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Why Learning Agility must be part of your selection assessment

Selection and Recruitment

Why Learning Agility must be part of your selection assessment

Selecting when changes are occurring: aiming at a moving target

The best candidate

The right candidate for the right job. This is what every organisation wants. Actually, organisations do not want merely the right candidate, they want the best possible candidate. To an increasing extent, the best candidate is the one who performs today’s work well and maintains his or her good performance when changes are taking place within the organisation. Measuring Learning Agility helps you to identify a candidate of this calibre.

Selecting when changes are occurring: aiming at a moving target

For most organisations, change is the order of the day. Change means that your organisation will be different in the future. Perhaps it will have different objectives. It may even be based on a different business model. Whereas in the past change tended to be about going in a fairly clear way from starting point A to end point B, today, it is usually much more of a process. Although aimed at a new future, this process tends to be clear only in outline. The exact end point often remains unclear. Your employees may therefore have to overcome considerable challenges. The roles that they have today may be very different in the future. Their current roles may even be superseded by new ones. Selecting new people therefore means selecting them for the present and the future. It is not possible, however, to know exactly what the future will be like and what you will then expect from your new employees. You are therefore aiming at a moving target that is all the more difficult to see because of future unknowns.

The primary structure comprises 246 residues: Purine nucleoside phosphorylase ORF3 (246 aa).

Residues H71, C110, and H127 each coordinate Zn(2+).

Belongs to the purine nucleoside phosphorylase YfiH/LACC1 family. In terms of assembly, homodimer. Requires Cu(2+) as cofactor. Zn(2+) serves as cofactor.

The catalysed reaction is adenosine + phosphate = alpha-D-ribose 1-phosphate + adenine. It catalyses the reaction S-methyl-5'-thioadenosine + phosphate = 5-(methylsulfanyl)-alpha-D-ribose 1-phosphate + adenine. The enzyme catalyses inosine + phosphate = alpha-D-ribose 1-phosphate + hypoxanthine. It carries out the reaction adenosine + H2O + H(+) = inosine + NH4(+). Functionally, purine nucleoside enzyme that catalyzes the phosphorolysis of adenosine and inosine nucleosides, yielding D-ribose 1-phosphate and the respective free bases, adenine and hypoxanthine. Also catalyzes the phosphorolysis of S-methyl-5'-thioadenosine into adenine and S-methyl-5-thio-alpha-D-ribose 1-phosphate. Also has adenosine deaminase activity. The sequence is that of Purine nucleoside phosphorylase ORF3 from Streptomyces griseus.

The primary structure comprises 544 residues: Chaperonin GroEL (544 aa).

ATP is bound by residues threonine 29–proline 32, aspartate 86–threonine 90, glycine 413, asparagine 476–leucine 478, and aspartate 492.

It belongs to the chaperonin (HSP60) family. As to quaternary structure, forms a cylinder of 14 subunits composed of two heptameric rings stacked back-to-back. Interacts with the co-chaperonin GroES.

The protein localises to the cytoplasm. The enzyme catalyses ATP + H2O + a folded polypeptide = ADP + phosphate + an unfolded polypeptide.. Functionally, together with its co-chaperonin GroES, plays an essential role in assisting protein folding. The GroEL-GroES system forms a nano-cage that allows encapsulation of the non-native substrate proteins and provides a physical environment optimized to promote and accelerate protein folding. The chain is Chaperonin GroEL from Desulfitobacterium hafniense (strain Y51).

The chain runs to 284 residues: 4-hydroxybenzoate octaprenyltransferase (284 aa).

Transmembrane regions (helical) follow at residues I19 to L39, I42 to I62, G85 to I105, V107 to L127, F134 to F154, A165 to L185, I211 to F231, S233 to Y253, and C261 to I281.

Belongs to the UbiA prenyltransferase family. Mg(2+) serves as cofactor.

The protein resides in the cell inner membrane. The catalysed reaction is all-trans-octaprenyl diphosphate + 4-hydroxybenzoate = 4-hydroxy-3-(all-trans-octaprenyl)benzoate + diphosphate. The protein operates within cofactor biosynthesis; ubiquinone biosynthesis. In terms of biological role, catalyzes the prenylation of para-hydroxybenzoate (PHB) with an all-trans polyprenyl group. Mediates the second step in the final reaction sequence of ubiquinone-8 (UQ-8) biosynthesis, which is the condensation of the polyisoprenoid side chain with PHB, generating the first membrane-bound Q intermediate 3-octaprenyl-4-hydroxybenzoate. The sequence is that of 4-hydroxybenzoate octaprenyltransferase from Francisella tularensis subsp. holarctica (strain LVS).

What is Learning Agility?

Learning Agility is the ability to rapidly develop new, effective behaviour in new situations. People who have a high level of Learning Agility learn more quickly in new, unfamiliar situations. They more quickly identify and maintain a clear focus on what is important, familiarise themselves with the duties of a new position and ‘read’ a new situation. This ability to rapidly learn and adapt gives an organisation a major advantage and is a reason why a growing number of organisations consider measuring Learning Agility to be just as important as assessing intelligence and personality when selecting candidates. Employees who achieve high Learning Agility scores, regardless of whether or not they are high potentials, are the ones who can successfully overcome future challenges. They are the ones, irrespective of place in the organisation, who can and will make the difference.

The five success factors of employees who have a high level of Learning Agility:

  1. They are critical thinkers. They are curious, investigate matters and are able to establish new links.
  2. They are aware of their own strengths and weaknesses and remain calm under pressure.
  3. They dare to experiment and come up with new ideas in new situations.
  4. They deliver results, also in new situations.
  5. They learn from others and adapt easily. People like to share with them.

For your organisation, these are the employees who will lead the way as members of a team or an organisational unit, both now and when a new course has been set. In short, make sure that measuring Learning Agility becomes an integral part of your selection process. Measuring Learning Agility will give you a clear competitive advantage. It will also ensure that your organisation remains a learning and agile one that is always a step ahead in a rapidly changing world.

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